9:14 For this time I will send all my plagues 1 on your very self 2 and on your servants and your people, so that you may know that there is no one like me in all the earth. 9:15 For by now I could have stretched out 3 my hand and struck you and your people with plague, and you would have been destroyed 4 from the earth. 9:16 But 5 for this purpose I have caused you to stand: 6 to show you 7 my strength, and so that my name may be declared 8 in all the earth. 9:17 You are still exalting 9 yourself against my people by 10 not releasing them.
1 tn The expression “all my plagues” points to the rest of the plagues and anticipates the proper outcome. Another view is to take the expression to mean the full brunt of the attack on the Egyptian people.
2 tn Heb “to your heart.” The expression is unusual, but it may be an allusion to the hard heartedness of Pharaoh – his stubbornness and blindness (B. Jacob, Exodus, 274).
3 tn The verb is the Qal perfect שָׁלַחְתִּי (shalakhti), but a past tense, or completed action translation does not fit the context at all. Gesenius lists this reference as an example of the use of the perfect to express actions and facts, whose accomplishment is to be represented not as actual but only as possible. He offers this for Exod 9:15: “I had almost put forth” (GKC 313 §106.p). Also possible is “I should have stretched out my hand.” Others read the potential nuance instead, and render it as “I could have…” as in the present translation.
4 tn The verb כָּחַד (kakhad) means “to hide, efface,” and in the Niphal it has the idea of “be effaced, ruined, destroyed.” Here it will carry the nuance of the result of the preceding verbs: “I could have stretched out my hand…and struck you…and (as a result) you would have been destroyed.”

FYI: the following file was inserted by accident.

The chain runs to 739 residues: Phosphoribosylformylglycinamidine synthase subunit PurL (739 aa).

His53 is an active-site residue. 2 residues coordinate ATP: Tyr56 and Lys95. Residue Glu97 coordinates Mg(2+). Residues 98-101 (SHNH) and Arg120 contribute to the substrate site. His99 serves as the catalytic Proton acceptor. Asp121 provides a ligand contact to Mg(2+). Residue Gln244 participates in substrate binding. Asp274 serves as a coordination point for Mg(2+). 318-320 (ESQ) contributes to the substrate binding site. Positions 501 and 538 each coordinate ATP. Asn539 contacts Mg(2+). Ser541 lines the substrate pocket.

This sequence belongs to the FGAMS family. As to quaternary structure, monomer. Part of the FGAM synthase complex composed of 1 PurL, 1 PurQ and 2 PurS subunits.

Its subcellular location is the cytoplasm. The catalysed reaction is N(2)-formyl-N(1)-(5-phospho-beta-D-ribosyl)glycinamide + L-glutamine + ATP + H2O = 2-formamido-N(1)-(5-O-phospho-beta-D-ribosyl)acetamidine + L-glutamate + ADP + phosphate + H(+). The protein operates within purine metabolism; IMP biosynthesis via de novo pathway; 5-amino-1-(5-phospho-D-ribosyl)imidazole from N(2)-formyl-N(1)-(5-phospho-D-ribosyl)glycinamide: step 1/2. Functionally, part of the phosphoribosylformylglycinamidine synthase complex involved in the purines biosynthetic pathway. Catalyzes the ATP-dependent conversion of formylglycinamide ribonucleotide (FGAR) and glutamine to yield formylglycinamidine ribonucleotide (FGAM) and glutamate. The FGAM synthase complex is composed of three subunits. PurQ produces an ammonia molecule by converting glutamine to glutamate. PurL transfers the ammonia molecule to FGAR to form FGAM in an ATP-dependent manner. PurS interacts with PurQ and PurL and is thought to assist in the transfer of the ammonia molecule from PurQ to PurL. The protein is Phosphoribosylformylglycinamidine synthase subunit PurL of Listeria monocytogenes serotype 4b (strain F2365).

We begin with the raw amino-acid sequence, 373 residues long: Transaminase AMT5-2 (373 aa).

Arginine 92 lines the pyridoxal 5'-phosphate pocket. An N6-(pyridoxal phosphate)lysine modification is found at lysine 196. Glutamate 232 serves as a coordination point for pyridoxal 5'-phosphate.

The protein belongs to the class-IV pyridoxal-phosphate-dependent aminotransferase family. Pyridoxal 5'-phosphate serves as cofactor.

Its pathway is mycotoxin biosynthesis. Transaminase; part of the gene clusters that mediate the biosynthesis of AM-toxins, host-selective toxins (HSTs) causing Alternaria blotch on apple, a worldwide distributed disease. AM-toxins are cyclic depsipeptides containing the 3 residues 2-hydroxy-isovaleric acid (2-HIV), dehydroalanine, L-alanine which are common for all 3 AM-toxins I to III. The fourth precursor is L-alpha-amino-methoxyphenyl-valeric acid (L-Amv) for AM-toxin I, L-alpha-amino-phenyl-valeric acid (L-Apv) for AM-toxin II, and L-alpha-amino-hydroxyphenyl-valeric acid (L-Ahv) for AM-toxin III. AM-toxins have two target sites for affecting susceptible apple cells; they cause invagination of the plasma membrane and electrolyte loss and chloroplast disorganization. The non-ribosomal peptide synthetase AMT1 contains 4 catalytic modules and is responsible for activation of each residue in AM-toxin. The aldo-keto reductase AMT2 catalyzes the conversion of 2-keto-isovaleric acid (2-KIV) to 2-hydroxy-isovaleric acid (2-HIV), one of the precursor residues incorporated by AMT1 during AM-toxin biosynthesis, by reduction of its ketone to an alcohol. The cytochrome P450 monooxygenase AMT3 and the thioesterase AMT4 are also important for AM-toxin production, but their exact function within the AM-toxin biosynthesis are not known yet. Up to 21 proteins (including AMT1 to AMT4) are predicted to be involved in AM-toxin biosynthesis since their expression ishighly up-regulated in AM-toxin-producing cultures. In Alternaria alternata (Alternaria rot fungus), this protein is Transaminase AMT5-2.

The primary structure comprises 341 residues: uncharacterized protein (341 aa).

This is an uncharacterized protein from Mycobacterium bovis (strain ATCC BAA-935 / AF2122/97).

5 tn The first word is a very strong adversative, which, in general, can be translated “but, howbeit”; BDB 19 s.v. אוּלָם suggests for this passage “but in very deed.”
6 tn The form הֶעֱמַדְתִּיךָ (he’emadtikha) is the Hiphil perfect of עָמַד (’amad). It would normally mean “I caused you to stand.” But that seems to have one or two different connotations. S. R. Driver (Exodus, 73) says that it means “maintain you alive.” The causative of this verb means “continue,” according to him. The LXX has the same basic sense – “you were preserved.” But Paul bypasses the Greek and writes “he raised you up” to show God’s absolute sovereignty over Pharaoh. Both renderings show God’s sovereign control over Pharaoh.
7 tn The Hiphil infinitive construct הַרְאֹתְךָ (har’otÿkha) is the purpose of God’s making Pharaoh come to power in the first place. To make Pharaoh see is to cause him to understand, to experience God’s power.
8 tn Heb “in order to declare my name.” Since there is no expressed subject, this may be given a passive translation.
9 tn מִסְתּוֹלֵל (mistolel) is a Hitpael participle, from a root that means “raise up, obstruct.” So in the Hitpael it means to “raise oneself up,” “elevate oneself,” or “be an obstructionist.” See W. C. Kaiser, Jr., “Exodus,” EBC 2:363; U. Cassuto, Exodus, 116.
10 tn The infinitive construct with lamed here is epexegetical; it explains how Pharaoh has exalted himself – “by not releasing the people.”